Also referred to as the financial inclusion fund, the 50 billion hustler fund was launched on the 30th of November 2022 and is expected to reduce the cost of borrowing. The fund charges a single-digit interest rate ( 8% per annum) which is around 0.02% per day. The government is targeting to channel these funds through formally organized groups and individual persons. Individual financing starts from as low as 4.2 dollars ( 500 Ksh) to around 417 dollars ( 50k Ksh). This will increase to around 2,050 dollars for group financing later on. To add, Equity bank is considering adding $2 billion to the hustler fund. When one pays the hustler fund loan two times, they will graduate to Equity lending and have a loan limit of 1,230 dollars.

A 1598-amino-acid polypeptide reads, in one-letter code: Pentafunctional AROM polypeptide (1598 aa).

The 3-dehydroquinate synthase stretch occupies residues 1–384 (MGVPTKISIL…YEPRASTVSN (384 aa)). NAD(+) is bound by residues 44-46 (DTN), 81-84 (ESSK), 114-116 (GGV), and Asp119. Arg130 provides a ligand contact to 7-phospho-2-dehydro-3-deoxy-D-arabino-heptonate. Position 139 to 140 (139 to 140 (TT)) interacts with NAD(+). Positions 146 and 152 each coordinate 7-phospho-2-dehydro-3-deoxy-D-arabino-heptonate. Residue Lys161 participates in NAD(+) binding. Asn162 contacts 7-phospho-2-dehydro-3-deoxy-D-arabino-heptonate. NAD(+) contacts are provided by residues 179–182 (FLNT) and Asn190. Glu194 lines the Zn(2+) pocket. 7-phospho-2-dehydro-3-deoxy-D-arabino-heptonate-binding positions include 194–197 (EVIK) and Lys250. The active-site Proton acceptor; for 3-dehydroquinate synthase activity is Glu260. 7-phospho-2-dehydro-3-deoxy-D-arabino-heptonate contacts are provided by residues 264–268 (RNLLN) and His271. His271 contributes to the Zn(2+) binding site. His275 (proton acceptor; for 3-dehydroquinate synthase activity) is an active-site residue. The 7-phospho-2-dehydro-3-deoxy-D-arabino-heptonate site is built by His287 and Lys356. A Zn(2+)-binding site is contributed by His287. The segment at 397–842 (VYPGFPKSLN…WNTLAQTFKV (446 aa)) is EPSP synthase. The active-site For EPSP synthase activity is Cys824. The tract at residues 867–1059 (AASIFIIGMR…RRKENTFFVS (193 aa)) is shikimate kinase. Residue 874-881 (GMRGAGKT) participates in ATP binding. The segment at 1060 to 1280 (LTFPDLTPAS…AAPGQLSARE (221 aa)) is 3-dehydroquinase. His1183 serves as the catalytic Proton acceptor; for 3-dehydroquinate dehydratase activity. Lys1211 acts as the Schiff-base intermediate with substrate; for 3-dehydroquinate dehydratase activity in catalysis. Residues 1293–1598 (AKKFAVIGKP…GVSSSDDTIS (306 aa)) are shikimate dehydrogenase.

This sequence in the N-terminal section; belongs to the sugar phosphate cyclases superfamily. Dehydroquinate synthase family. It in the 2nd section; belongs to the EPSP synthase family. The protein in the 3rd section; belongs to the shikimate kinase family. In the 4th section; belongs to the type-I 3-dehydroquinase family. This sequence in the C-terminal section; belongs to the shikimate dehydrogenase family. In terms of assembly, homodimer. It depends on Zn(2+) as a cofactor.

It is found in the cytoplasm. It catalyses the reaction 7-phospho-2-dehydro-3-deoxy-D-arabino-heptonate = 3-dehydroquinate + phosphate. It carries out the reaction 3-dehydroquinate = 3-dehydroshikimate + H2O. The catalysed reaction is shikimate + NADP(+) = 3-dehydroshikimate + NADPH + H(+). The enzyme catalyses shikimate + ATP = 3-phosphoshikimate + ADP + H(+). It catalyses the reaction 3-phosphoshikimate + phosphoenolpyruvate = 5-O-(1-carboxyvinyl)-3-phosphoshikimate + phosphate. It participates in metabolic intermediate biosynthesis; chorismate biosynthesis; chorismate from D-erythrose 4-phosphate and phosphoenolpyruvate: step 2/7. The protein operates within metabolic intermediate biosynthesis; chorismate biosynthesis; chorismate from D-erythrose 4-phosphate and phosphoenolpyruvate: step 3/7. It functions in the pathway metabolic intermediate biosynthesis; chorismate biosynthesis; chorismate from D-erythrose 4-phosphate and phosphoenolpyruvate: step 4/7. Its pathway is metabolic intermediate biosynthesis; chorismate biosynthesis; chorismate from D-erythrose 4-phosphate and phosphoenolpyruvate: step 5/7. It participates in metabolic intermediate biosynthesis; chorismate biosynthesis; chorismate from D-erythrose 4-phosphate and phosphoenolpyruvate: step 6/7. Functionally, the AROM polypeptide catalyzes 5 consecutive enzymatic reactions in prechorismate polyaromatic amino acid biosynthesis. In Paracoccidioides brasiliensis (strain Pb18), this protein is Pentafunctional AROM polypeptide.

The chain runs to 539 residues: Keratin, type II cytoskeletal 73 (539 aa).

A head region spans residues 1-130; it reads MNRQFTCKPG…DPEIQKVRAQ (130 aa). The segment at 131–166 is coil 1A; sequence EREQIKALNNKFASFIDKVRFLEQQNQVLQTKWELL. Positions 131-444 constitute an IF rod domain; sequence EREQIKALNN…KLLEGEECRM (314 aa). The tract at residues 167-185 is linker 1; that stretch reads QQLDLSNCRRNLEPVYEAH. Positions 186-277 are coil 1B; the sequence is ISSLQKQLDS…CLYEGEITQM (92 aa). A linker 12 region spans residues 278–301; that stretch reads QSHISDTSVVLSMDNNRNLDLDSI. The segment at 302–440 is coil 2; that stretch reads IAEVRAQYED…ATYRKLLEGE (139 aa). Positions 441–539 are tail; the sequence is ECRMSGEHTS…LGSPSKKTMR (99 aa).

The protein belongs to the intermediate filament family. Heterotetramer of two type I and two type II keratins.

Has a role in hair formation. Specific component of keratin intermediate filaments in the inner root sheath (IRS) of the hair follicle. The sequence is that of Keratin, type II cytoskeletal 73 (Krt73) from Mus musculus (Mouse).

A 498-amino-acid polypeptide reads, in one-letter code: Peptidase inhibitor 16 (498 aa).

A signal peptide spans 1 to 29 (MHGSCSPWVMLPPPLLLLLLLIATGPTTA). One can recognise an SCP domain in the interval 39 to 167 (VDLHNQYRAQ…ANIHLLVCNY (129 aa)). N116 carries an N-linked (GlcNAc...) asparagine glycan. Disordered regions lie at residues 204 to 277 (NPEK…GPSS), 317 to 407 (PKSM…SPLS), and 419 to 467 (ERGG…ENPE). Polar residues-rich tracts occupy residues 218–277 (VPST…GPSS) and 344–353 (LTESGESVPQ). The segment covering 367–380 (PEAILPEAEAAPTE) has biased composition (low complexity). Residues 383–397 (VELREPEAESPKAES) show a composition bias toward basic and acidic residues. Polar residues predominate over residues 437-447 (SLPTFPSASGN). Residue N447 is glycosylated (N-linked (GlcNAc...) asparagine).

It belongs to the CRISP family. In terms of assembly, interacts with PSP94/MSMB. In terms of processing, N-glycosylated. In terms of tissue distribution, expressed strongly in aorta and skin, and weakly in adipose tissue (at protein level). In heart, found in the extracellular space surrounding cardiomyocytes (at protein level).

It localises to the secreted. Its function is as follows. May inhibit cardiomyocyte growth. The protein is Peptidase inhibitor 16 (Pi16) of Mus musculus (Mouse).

The hustler fund is considered to be a game changer due to its low-interest rates and also no collateral requirement. The amount of money an individual qualifies for depends on their credit rating. The credit rating of an individual improves as they pay back the loan in time ( 14 days). For instance, an individual who borrows 500 Ksh will receive 95% in their personal accounts while 5% is credited to their hustler savings account which is linked to the National Social Security Fund ( NSSF). Increased savings mean more money available to fund development projects in Kenya. After 14 days, they will be required to pay back around 501 Ksh. However, when an individual fails to pay within the required time, the loan attracts a 9.5% interest per annum. Defaulters also face the risk of losing their credit rating and being removed from the scheme when they persistently default for 30 days. According to the deputy president, Rigathi Gachagua, women will make up 70% of the beneficiaries since they will repay their loans.